The agri-food sector is the key segment of the Polish economy and simultaneously, the driving force behind national exports. The value of Polish agri-food exports in 2018 reached a record-breaking level of EUR 29.3 billion – more than 5.5 times higher than at the moment of Poland’s accession to the EU in 2004. Can we expect the upward trend to continue? What are the perspectives of Polish exports? What challenges can we expect in the future?
Poland’s accession to the European Union sparked the dynamic development of Polish agri-food exports, starting from the level of EUR 5.2 billion in 2004. The nearly sixfold increase in domestic exports over 14 years has largely been due to the high quality of the offered products and goods, as well as to trust built over those years, but it also results from economic conditions. Foreign capital investments enabled the opening of Polish manufacturing plants of the largest global corporations, as well as the development of Polish branches of international trade chains through which Polish products would reach other countries. The know-how acquired by Polish entrepreneurs in cooperating with the corporations enabled them to act with increasing proficiency on international markets. The favourable situation for exports has also been driven recently by the depreciation of the zloty and economic recovery in European Union countries after the 2008 crisis. The value of foreign agri-food sales in 2018 is estimated, according to preliminary data by the Ministry of Finance, at EUR 29,336 billion, which means growth by 5.5% compared with the previous year. The main outlet for Polish agri-food products is the EU countries (82.3% of the value of exports of these goods), in order of importance: Germany, the UK, the Netherlands, Italy, France, the Czech Republic, Belgium, Hungary, Romania and Spain. Among non-EU countries, major recipients are the Commonwealth of Independent States (above 4%) and the USA (above 2%). Our main export hits in 2018 included: cigarettes, meat (poultry, beef, pork) and meat preparations, bakery and confectionery products, chocolate and preparations containing cocoa, animal feed, sugar syrups, cheese, fish and fish preparations, as well as fruit, vegetables and their preparations, including fruit juices, mainly apple juice. The export value of these items comprised approx. 56% of the total foreign agri-food sales. Such large exports allowed surpluses of the produced foods to be allocated to foreign markets. A report by the KPMG consulting group of October 2017 shows that 50% of exporters gain 25% of their revenues on foreign sales. The most widespread reason for starting export activities is the interest in products from foreign customers (90%). More than 40% of companies also state that too much competition on the domestic market as the cause.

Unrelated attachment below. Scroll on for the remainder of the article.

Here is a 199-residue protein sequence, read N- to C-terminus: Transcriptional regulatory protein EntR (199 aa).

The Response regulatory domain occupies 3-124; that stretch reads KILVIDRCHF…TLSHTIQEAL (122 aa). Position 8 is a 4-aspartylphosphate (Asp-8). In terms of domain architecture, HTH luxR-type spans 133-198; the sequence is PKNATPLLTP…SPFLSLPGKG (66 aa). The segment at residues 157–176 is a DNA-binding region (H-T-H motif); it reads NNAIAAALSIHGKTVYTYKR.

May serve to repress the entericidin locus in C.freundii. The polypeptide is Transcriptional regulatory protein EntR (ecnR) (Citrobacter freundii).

Is there a bright future for Polish exports?
Today, it is hard to predict clearly how long the upward trend in Polish exports will last. Among the threats to Polish exports, as listed by experts, of particular importance are predictions concerning the international downturn of economic growth, as well as disintegrative and protectionist trends in the European Union. Polish food exports are highly dependent on the EU market, so any signs of economic downturn in other EU countries, especially Germany, being the main outlets of Polish agri-food products, should be treated with utmost seriousness. Polish exports may also suffer from Brexit and restoration of duties in the UK, which is the second largest importer of Polish food, after Germany.
So how can continued development of Polish exports at an intense pace be ensured? Polish producers should expand the array of recipients of our food products with new outlets, especially in developing countries. The most prospective export directions, according to KMPG analysts, are Asian markets (above all, China), countries of Africa, the Middle East as well as North America. The success of export activities is only possible due to perfect reconnaissance of a given outlet, obtaining thorough knowledge of its specific character and acquisition of trusted local business partners. Challenges, on the other hand, may be posed by transport and logistics, which is why local production has a higher chance of success. The KMPG report shows that Polish exporters encounter a lot of barriers in their operations, having an adverse effect on the development of companies on foreign markets. They include: strong zloty, exchange rate fluctuations, complicated political situation in the recipient’s country, onerous bureaucracy, or requirements in obtaining additional certificates enabling the sale of products in a given country.
For the sake of further development, Polish exports should currently focus their efforts on the identification of all market opportunities and threats, as well as the preparation of a long-term operation strategies.
The President Of The Polish Organization Of Trade And Distribution (POHiD)